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Legal Aid Scheme

Volume 487: debated on Wednesday 11 February 2009

To ask the Secretary of State for Justice how many firms undertook criminal legal aid work in (a) 2002 and (b) 2008. (255253)

The number of contracts held between the Legal Services Commission and solicitors’ offices to provide legal aid under the General Criminal Contract was 2,909 at 31 March 2002. At 31 March 2008 the number of contracts held was 2,230. These figures do not include former providers with claims yet to be paid or those completing existing cases but not taking on new work.

Before the introduction of the Unified Contract for crime work in July 2008, solicitor firms practising from more than one office needed to hold a separate contract for each office that provided legal aid. However, from 14 July 2008 there were 1,799 providers contracted under the new contracts to offer criminal legal aid through 2,274 individual offices. The LSC has continued to maintain 100 per cent. coverage of its police station and magistrates court duty solicitor schemes through these providers.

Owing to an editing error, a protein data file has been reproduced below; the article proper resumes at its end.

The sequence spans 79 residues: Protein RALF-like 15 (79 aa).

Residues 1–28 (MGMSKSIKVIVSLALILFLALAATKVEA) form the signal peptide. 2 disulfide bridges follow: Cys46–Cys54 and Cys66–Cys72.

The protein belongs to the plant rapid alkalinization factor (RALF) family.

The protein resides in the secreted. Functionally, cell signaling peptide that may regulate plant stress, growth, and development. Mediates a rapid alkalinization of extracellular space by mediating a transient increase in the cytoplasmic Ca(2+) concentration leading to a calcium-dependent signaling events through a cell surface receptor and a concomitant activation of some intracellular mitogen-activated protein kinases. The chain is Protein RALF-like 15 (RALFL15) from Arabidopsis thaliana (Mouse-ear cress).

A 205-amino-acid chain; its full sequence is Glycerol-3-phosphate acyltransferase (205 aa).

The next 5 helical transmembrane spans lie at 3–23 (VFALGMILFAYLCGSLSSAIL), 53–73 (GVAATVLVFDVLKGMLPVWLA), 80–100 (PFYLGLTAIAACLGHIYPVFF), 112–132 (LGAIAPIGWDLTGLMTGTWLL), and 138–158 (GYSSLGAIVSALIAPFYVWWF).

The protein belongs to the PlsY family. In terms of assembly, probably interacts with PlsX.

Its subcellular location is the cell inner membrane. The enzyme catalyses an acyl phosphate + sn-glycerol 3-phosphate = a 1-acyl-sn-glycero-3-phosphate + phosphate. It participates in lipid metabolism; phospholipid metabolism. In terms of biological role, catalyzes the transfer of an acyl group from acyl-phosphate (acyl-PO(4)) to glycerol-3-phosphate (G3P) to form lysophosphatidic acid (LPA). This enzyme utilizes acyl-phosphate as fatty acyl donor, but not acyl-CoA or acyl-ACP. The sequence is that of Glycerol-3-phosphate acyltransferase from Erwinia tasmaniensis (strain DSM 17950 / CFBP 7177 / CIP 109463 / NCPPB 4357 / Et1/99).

The reduction in the number of contracts reflects the trend in the last several years of offices doing small amounts of legal aid work to drop out of the market or merge with other offices, so that the work is done in larger volumes at fewer offices. This has not affected the availability of legal aid to those that need it.

To ask the Secretary of State for Justice how much was paid by his Department for (a) criminal legal aid work and (b) other legal aid work in each of the last five years. (255259)

The Ministry of Justice funds legal aid through a grant to the Legal Services Commission (LSC). The following table shows the grant paid to the LSC in each of the financial years 2003-04 to 2007-08 for its provision of Criminal Defence Service (CDS) and the Community Legal Service (CLS). All criminal legal aid work is funded by the CDS grant, and all other legal aid work funded by the CLS grant.

£ million